Walking In Their Shoes

Officer Cody Thomas Follows Community Example Learned from Mentors

Inspiration to become a police officer was always around a young Cody Thomas. “As soon as I could start making memories, I’ve always known I wanted to become a police officer,” said Thomas. That was at age four.

His dream was boosted by many family role models. His father, who wasn’t a police officer, and two uncles at the Houston Police Department set an example by actions that he wanted to follow.

Thomas recalls how his dad’s compassion for others left an enormous impression. “He would do anything under the sun to help somebody,” said Thomas. “He would give you his shirt, his shoes, anything off his back to help you, even if they were strangers.”

Upon graduation from Cypress Woods High School, Thomas entered the police force. He’s now a two-year veteran and works shifts with HPD and Westchase District Patrol.

Family Ties Inspire
Like his father, Thomas’ uncles reminded him to make a difference in the world every day. “They put me on steppingstones which lead to the path I took.” He recalls his uncles saying, “It’s a great, rewarding profession but you need to know what you are getting yourself into. You will see the best and the worst in people.” He thinks about that in every situation.

“Nine out of 10 times when people call a police officer is when they need the most help in life. They are at their lowest point. You need to be ready to respond to the individual and diffuse a situation before it gets worse.”

Good Samaritans Among Us
Since Thomas joined the District’s Patrol in June 2019, he’s witnessed good Samaritans who don’t hesitate to help others. Thomas approached a stalled vehicle on Westpark Tollway frontage road to offer the driver tow truck assistance. The driver insisted one not be called. Congestion started to build. Thomas put on his lights, stayed with the driver, carefully managing his anxiety. “I put myself in his shoes. His car was old and maybe he couldn’t afford a tow.” Out of nowhere, a random motorist arrives. He opens the car’s hood and determines the battery needs a charge. After the jump start, the stranded man drove away before congestion worsened.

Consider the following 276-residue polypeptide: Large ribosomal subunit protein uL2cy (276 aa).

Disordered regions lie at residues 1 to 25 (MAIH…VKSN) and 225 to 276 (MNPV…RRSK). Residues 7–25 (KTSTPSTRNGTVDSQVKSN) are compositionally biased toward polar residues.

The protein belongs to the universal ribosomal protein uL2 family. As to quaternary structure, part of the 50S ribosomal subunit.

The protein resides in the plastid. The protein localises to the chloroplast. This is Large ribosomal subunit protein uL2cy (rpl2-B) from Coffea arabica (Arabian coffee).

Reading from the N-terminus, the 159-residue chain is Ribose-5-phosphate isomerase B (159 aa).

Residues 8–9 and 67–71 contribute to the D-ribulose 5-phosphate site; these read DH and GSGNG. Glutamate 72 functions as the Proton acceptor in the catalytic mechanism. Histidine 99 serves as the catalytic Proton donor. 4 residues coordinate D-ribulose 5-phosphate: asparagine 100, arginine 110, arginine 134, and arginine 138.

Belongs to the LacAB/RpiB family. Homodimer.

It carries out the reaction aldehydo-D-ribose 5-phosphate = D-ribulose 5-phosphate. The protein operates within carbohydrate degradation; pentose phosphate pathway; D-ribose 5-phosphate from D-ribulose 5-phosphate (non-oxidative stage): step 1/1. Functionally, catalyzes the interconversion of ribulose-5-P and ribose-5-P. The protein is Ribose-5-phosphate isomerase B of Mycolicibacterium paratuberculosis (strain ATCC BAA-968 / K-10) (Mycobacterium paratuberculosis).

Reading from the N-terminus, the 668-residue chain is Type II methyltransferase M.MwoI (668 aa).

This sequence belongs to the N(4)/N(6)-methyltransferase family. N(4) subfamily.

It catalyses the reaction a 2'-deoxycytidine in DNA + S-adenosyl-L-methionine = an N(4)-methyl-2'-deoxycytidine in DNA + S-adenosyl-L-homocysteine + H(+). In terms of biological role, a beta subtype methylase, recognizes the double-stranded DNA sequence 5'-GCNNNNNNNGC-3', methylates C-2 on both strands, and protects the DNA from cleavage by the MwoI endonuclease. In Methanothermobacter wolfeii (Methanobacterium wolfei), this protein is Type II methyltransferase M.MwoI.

In another instance, an idle vehicle was blocking traffic on Westheimer. As Thomas was directing traffic around the vehicle, another man came to the driver’s aid. They began pushing the car but struggled. Thomas then joined the two men. “We didn’t just get the car out of the way, we pushed it for what seemed like miles back to the owner’s apartment complex. It was quite a workout!”

Countering Media Perceptions with Community Presence
Thomas sees the media missing opportunities to share real stories about what officers do and experience. Despite this trend, he believes the best thing is for officers to be present in the community.

“Building connections in the community goes a long way,” said Thomas. When people view police officers as a resource it provides reassurance about their feelings toward safety and security. “I tell people to always be alert and have good situational awareness. Even if it’s just locking your car, the smallest things can help reduce criminal activity.”

Technology Impact
Body cameras are a significant technology his uncles didn’t have. Officers also face a public with mobile camera phones. Even a simple act of kindness can become problematic. As Thomas gave bottled water to a homeless man, another man far away was filming it on his phone. “Aren’t you going to arrest him or beat him up,” yelled the man, intent on inciting a response. Despite the distraction, Thomas continued his focus on helping, which is what always guides his work.


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